H 99, Caregivers Relief Act. The federal Family and Medical Leave Act requires certain employers to provide up to 12 weeks of unpaid leave for an employee caring for a seriously ill member of the immediate family (spouse, parent, child). H 99 would extend that provision to employees caring for grandparents, grandchildren, siblings, stepchildren, stepparents, and parents-in-law. Introduced by Reps. Adams and L. Hall and referred to House Health and Human Services.
H 100, Healthy Families and Workplaces/Paid Sick Leave, would require employers to provide paid sick leave to its employees. For businesses with 10 or fewer employees, they must be given a minimum of four days per year; for larger businesses, the minimum is seven days. The bill cites data showing that 45% of private-sector workers in NC do not get any paid sick days, and 70% of workers earning less than $25,000 per year do not get paid sick days. Introduced by Reps. Adams and L. Hall and referred to House Commerce.
H 115/S 220, State Minimum Wage/Inflation Increases, would provide automatic annual increases in the state’s minimum wage (the amount paid to workers not covered by federal minimum wage laws) equal to the previous year’s inflation. Introduced by Rep. Adams and Sens. Parmon and Davis and referred to House Commerce and Senate Rules
H 208, Ban the Box, would prevent employers from asking job applicants about their criminal records or seeking that information elsewhere until the employer is ready to make a conditional offer to the applicant. One of the biggest barriers facing people coming out of prison and trying to re-enter society is the difficulty in finding employment. The practical impact of this bill would be to prevent employers from eliminating applicants from consideration solely because of their criminal records, but an employer could still decide not to hire what had been a leading candidate when the employer learns of the candidate’s record. And employers could still ask about criminal records for applicants for positions involving “an unreasonable risk to the safety of specific individuals or to the general public.” Introduced by Reps. Brandon, Pierce, and R. Moore and referred to House Commerce.
H 70, North Carolina Health Plan, would set in motion the process of creating a single-payer system that would provide comprehensive health care for all North Carolina residents. Introduced by Rep. Brandon and referred to House Insurance.
H 151, Root Out Poverty/Task Force Funds, would create a statewide poverty task force and establish two new positions in the Department of Health and Human Services dedicated to poverty reduction and economic recovery. Introduced by Rep. Pierce and referred to House Appropriations.
H 156, Honest Lottery Act, would provide some modest improvements in the state’s lottery. Among this bill’s provisions:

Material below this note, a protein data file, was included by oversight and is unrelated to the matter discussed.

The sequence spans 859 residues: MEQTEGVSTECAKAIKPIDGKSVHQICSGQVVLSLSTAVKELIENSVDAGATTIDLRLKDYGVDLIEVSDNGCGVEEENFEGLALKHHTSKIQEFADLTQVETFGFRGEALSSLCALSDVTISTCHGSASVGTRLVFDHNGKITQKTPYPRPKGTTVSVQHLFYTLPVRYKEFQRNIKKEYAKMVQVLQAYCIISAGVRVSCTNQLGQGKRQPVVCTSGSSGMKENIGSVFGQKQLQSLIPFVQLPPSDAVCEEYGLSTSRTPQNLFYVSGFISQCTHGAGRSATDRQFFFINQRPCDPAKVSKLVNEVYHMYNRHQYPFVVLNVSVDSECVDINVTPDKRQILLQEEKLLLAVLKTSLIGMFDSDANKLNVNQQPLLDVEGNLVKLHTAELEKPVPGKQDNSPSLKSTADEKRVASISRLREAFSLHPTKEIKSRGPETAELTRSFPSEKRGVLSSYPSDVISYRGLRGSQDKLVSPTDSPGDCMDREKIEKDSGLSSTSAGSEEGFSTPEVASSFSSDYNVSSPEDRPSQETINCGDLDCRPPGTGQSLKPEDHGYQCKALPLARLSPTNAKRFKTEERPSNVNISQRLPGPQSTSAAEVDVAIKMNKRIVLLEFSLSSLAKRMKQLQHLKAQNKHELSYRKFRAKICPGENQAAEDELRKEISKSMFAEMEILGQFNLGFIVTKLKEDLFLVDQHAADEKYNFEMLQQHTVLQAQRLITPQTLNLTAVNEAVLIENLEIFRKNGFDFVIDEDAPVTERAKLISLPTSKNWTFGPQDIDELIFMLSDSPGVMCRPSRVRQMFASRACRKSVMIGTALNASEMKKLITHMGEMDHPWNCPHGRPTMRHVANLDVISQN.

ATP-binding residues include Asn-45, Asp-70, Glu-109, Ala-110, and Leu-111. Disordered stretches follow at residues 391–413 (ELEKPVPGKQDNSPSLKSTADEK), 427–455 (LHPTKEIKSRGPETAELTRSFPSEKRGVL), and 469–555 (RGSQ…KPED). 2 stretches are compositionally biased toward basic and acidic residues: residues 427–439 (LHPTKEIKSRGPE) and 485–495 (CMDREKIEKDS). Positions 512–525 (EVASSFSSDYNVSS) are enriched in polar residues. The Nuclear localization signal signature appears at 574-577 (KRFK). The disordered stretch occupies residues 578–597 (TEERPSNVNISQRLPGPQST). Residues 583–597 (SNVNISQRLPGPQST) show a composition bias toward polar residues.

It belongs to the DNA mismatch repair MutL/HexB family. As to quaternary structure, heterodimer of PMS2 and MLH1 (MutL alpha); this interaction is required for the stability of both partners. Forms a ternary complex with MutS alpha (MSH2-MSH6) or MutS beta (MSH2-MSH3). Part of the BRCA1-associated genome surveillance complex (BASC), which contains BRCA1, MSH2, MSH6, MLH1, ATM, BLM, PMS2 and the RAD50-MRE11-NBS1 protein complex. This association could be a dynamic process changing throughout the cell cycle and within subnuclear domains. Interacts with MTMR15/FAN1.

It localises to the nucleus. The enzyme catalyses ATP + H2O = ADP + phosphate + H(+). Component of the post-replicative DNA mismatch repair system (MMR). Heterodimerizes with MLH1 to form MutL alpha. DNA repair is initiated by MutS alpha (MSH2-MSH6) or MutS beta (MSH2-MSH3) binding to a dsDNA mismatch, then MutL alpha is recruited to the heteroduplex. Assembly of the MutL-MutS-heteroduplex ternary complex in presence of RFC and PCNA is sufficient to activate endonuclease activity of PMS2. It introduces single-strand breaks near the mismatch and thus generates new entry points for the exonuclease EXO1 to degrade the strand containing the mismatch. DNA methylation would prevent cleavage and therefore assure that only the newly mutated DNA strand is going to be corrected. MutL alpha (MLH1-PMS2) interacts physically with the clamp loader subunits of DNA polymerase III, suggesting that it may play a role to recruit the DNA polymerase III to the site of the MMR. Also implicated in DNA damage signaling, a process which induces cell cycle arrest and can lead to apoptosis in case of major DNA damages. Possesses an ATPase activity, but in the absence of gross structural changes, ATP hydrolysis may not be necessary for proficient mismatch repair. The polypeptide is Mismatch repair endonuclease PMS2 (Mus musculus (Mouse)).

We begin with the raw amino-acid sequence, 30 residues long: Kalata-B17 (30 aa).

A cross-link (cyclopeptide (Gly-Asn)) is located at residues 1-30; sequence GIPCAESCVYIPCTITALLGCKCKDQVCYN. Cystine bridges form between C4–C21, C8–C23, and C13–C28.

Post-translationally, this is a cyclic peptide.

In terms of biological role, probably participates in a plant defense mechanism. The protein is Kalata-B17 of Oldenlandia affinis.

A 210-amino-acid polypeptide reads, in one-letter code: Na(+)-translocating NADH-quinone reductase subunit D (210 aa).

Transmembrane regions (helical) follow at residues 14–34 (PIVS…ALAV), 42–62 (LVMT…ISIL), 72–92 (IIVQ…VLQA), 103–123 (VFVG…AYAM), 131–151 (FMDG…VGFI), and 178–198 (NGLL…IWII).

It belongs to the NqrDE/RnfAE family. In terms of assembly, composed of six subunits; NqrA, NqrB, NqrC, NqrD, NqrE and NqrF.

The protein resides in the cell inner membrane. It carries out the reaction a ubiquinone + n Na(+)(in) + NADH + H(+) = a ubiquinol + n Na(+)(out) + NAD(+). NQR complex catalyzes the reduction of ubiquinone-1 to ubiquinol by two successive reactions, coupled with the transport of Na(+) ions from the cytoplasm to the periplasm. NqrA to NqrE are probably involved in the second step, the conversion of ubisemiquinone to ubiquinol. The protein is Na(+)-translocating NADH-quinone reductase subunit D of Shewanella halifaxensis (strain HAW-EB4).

- The word “gambling” would be used in place of or in addition to “gaming” in the lottery law.
- Advertising which shows the odds of winning has to show the odds of winning the largest prize being offered.
- Games would be limited to draw-style and instant scratch-offs.
- Information on probabilities and other mathematical features of lotteries will be available for inclusion in high school civics and math courses.
- UNC will do research on patterns of lottery participation and ticket sales.
- Lottery advertising would not be able to include reference to drawings being witnessed by a CPA.
The bill as introduced would have stricken the word “Education” from “North Carolina Education Lottery,” but that provision has been removed in committee. H 156 was introduced by Reps. Stam, L. Hall, Glazier, and Hardister and is now in House Appropriations.
S 306, Capital Punishment/Amendments, would repeal the Racial Justice Act completely. The RJA, which permitted the uses of statistical evidence to show that race had influenced the imposition of the death penalty, had been gutted by the last General Assembly, but H 306 would strike it from the books entirely. Introduced by Sen. Goolsby and referred to Senate Judiciary I.
Each Raleigh Report brings news of more troubling bills introduced in the General Assembly. We’ve already seen the legislature and Governor rush to make drastic cuts in unemployment benefits and to decline to extend Medicaid benefits to 600,000 North Carolinians. The bill to hurry the state into fracking was itself hurried through the Senate. (It has slowed down a bit in the House, at least in part because of the revelation that wastewater from the fracking process might be trucked to the coastal plain and injected into wells.)
There’s never been a more important time for progressive people of faith struggling for prophetic social justice in our state to come together. So I hope you will register, if you haven’t already, for the 2013 Legislative Seminar on Thursday, April 11, in Raleigh. Worship, workshops, legislative briefings, and a time to be together with like-minded souls. For details of time and place and a complete program, or to register, go to http://www.ncchurches.org/2013/02/program-and-registration-for-2013-legislative-seminar/ or call 919-828-6501. And please feel free to share this information with others who might be interested.